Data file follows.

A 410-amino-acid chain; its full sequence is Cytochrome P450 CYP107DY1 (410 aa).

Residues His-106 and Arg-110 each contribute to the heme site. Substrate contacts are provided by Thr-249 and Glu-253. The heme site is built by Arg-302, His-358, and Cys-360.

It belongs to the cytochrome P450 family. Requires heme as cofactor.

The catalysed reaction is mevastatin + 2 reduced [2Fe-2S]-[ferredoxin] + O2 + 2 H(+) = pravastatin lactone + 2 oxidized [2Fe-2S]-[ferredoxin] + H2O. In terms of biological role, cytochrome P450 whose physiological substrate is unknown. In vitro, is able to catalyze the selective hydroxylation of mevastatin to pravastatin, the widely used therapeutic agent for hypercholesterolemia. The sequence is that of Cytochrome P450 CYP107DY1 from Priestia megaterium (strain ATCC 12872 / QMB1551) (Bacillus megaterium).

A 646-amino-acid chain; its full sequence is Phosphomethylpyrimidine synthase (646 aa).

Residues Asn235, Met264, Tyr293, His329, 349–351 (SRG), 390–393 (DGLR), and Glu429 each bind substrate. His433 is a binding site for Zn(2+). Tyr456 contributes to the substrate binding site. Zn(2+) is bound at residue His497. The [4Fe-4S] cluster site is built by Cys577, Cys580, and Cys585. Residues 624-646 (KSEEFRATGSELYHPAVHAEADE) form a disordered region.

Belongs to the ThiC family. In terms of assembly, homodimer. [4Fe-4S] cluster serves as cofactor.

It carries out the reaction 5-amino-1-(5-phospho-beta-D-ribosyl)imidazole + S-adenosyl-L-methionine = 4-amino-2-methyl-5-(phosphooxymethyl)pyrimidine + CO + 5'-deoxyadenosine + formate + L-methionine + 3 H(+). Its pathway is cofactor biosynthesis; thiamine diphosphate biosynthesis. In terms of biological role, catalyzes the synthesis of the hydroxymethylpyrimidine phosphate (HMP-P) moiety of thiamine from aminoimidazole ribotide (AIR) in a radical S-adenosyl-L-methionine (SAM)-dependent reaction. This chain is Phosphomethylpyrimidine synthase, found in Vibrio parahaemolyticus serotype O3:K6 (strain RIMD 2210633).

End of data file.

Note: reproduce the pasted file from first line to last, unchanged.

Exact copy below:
A 410-amino-acid chain; its full sequence is Cytochrome P450 CYP107DY1 (410 aa).

Residues His-106 and Arg-110 each contribute to the heme site. Substrate contacts are provided by Thr-249 and Glu-253. The heme site is built by Arg-302, His-358, and Cys-360.

It belongs to the cytochrome P450 family. Requires heme as cofactor.

The catalysed reaction is mevastatin + 2 reduced [2Fe-2S]-[ferredoxin] + O2 + 2 H(+) = pravastatin lactone + 2 oxidized [2Fe-2S]-[ferredoxin] + H2O. In terms of biological role, cytochrome P450 whose physiological substrate is unknown. In vitro, is able to catalyze the selective hydroxylation of mevastatin to pravastatin, the widely used therapeutic agent for hypercholesterolemia. The sequence is that of Cytochrome P450 CYP107DY1 from Priestia megaterium (strain ATCC 12872 / QMB1551) (Bacillus megaterium).

A 646-amino-acid chain; its full sequence is Phosphomethylpyrimidine synthase (646 aa).

Residues Asn235, Met264, Tyr293, His329, 349–351 (SRG), 390–393 (DGLR), and Glu429 each bind substrate. His433 is a binding site for Zn(2+). Tyr456 contributes to the substrate binding site. Zn(2+) is bound at residue His497. The [4Fe-4S] cluster site is built by Cys577, Cys580, and Cys585. Residues 624-646 (KSEEFRATGSELYHPAVHAEADE) form a disordered region.

Belongs to the ThiC family. In terms of assembly, homodimer. [4Fe-4S] cluster serves as cofactor.

It carries out the reaction 5-amino-1-(5-phospho-beta-D-ribosyl)imidazole + S-adenosyl-L-methionine = 4-amino-2-methyl-5-(phosphooxymethyl)pyrimidine + CO + 5'-deoxyadenosine + formate + L-methionine + 3 H(+). Its pathway is cofactor biosynthesis; thiamine diphosphate biosynthesis. In terms of biological role, catalyzes the synthesis of the hydroxymethylpyrimidine phosphate (HMP-P) moiety of thiamine from aminoimidazole ribotide (AIR) in a radical S-adenosyl-L-methionine (SAM)-dependent reaction. This chain is Phosphomethylpyrimidine synthase, found in Vibrio parahaemolyticus serotype O3:K6 (strain RIMD 2210633).